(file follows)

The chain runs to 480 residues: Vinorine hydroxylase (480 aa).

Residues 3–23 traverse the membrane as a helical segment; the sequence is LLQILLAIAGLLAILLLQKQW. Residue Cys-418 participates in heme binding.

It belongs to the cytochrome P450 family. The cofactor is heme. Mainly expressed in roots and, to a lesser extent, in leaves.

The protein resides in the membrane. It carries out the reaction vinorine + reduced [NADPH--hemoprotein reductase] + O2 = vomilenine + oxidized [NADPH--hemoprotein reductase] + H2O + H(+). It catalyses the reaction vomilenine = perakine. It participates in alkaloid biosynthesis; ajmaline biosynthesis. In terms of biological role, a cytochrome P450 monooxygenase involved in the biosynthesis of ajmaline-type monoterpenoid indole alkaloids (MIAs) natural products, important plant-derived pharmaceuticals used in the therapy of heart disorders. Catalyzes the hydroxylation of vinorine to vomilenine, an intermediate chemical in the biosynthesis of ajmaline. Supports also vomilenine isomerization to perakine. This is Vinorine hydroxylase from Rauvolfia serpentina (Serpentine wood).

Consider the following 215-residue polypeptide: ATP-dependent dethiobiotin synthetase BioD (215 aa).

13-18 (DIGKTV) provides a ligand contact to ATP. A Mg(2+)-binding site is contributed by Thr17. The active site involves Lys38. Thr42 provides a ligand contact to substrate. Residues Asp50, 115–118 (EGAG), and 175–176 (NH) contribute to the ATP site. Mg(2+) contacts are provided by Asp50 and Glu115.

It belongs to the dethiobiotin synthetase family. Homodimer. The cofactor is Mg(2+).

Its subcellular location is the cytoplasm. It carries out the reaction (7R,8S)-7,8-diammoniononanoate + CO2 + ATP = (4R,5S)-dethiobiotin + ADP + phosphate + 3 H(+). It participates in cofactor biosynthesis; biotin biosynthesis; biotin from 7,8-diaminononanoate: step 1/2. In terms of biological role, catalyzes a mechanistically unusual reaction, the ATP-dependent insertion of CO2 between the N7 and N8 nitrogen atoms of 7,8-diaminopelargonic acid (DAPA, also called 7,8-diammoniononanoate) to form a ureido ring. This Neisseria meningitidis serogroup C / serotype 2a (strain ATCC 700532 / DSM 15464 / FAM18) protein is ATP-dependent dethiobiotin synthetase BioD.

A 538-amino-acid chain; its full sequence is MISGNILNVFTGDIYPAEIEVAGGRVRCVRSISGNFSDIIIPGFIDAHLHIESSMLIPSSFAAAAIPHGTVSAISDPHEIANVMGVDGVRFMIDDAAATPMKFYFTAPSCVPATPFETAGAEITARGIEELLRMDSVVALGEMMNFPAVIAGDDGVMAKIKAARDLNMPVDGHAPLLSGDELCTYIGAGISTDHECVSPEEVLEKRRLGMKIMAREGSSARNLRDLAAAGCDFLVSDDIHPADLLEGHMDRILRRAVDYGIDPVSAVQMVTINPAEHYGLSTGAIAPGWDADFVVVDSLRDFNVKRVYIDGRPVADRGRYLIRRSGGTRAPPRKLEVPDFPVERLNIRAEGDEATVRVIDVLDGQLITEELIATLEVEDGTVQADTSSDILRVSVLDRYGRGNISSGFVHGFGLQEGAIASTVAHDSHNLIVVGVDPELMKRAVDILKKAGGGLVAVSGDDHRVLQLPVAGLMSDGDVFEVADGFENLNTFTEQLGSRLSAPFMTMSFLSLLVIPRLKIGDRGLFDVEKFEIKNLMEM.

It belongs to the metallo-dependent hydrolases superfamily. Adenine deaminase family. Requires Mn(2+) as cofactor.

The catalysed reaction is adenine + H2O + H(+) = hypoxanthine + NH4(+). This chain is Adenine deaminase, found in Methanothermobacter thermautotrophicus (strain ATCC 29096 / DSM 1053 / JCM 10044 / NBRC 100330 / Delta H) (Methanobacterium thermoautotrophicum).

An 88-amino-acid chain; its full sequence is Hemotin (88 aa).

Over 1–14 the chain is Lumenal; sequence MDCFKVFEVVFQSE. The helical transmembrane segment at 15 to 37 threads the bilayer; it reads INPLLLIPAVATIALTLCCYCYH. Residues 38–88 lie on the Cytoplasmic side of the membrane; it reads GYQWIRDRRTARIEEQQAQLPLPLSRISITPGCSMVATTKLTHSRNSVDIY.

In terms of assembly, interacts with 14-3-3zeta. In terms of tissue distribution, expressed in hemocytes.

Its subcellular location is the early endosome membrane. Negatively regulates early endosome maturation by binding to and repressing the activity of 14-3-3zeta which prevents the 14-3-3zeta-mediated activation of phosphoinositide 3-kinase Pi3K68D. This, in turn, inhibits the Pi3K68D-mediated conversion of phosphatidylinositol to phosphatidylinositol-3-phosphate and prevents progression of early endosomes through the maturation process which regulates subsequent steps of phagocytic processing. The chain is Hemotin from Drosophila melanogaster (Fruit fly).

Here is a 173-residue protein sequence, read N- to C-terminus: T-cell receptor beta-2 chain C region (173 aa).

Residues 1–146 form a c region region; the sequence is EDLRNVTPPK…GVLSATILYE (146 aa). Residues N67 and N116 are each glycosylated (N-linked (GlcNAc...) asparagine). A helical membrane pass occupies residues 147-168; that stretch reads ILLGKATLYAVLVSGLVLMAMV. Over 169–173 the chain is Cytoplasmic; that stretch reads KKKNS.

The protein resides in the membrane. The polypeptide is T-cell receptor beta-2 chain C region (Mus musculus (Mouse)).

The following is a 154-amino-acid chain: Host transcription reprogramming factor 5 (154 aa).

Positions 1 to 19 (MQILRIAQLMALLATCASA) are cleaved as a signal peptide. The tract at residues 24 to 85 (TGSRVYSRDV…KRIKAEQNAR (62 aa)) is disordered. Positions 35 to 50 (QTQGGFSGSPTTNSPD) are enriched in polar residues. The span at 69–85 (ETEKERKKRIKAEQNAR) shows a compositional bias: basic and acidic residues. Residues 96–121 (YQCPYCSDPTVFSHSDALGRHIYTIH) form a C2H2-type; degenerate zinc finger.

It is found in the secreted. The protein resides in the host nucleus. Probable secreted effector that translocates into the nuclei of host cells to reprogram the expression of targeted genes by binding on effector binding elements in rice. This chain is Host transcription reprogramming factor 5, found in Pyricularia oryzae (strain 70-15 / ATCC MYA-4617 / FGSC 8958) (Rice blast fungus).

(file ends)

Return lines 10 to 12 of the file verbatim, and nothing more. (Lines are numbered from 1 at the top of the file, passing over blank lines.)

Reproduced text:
It belongs to the metallo-dependent hydrolases superfamily. Adenine deaminase family. Requires Mn(2+) as cofactor.

The catalysed reaction is adenine + H2O + H(+) = hypoxanthine + NH4(+). This chain is Adenine deaminase, found in Methanothermobacter thermautotrophicus (strain ATCC 29096 / DSM 1053 / JCM 10044 / NBRC 100330 / Delta H) (Methanobacterium thermoautotrophicum).

An 88-amino-acid chain; its full sequence is Hemotin (88 aa).